The group would discuss these things together, and the researcher would look for similarities within the group as a whole. He or she would then use this data to go back to the lab and work on a product or service that would help people to sleep better at night.

Many members of the public think of focus groups as being limited to medical research. In reality, focus groups are used by all kinds of different industries in order to gauge public opinion and input on particular products and to obtain ideas for new products to be created. Focus groups offer valuable data and input that simply cannot be obtained through other means of information-gathering.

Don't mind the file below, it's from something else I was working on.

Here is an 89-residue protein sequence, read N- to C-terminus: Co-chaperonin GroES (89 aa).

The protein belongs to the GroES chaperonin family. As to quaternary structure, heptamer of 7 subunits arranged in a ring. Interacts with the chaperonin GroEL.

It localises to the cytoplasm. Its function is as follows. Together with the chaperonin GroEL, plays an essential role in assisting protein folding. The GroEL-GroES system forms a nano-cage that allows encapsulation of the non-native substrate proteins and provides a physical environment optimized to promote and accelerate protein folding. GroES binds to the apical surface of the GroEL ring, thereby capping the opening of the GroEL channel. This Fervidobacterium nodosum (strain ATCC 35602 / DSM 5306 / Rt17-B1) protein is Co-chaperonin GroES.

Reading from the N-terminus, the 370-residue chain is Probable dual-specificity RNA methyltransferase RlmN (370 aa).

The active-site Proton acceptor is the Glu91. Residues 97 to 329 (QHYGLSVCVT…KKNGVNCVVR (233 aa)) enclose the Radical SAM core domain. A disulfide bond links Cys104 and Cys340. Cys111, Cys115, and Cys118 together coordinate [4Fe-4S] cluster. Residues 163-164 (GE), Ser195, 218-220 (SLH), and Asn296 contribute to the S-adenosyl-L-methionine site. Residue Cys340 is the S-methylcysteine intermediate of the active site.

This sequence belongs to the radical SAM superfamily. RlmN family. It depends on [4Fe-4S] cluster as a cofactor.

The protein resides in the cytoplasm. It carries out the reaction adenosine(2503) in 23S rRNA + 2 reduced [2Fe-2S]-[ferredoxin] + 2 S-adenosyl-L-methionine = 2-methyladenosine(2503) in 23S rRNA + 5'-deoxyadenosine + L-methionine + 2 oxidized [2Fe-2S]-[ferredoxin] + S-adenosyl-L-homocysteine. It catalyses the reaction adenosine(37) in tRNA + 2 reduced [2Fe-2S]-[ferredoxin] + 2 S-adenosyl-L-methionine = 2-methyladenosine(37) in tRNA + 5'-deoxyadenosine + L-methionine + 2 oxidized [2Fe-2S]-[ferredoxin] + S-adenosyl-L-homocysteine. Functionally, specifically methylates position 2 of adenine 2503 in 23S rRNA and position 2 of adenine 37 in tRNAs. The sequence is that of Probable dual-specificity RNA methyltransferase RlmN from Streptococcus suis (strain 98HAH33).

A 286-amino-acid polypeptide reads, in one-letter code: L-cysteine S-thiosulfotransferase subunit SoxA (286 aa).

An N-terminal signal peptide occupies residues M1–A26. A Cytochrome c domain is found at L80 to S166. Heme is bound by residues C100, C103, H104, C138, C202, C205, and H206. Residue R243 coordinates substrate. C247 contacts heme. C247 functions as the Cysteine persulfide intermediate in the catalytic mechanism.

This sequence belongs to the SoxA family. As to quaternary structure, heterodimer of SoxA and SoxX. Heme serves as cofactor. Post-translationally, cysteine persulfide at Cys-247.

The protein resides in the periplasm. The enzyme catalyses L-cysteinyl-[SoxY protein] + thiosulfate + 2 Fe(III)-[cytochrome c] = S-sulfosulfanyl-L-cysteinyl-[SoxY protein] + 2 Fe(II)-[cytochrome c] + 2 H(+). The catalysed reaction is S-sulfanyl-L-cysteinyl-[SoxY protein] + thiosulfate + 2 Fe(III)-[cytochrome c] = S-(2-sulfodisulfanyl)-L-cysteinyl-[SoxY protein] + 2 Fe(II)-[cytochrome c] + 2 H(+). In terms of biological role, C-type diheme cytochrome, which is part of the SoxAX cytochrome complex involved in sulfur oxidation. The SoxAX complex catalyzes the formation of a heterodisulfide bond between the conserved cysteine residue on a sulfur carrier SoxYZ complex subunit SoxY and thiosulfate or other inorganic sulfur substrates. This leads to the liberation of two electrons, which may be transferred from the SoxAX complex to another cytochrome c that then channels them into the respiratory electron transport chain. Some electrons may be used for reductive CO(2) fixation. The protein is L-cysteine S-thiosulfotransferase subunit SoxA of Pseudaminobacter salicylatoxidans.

This kind of information-gathering is known as qualitative research. It differs from other forms of data-collection, such as surveys, because it seeks to understand the reasons consumers make particular choices, as opposed to quantitative research, which only identifies the choices themselves and not the reasons behind them.

For this reason, and because the very nature of a focus group requires personal contact and interaction, many companies pay significant stipends to focus group participants. It’s not uncommon to get paid 50 dollars or more to participate in a one to two hour focus group.

How Can I Find Focus Groups to Participate in?

Focus groups are generally conducted by a second-party company that specializes in conducting scientific research and recruiting participants. A company that wishes to collect and analyze data regarding its products/services will contract with such a second-party company to conduct the research on its behalf. The company commissioning the study pays for all related costs.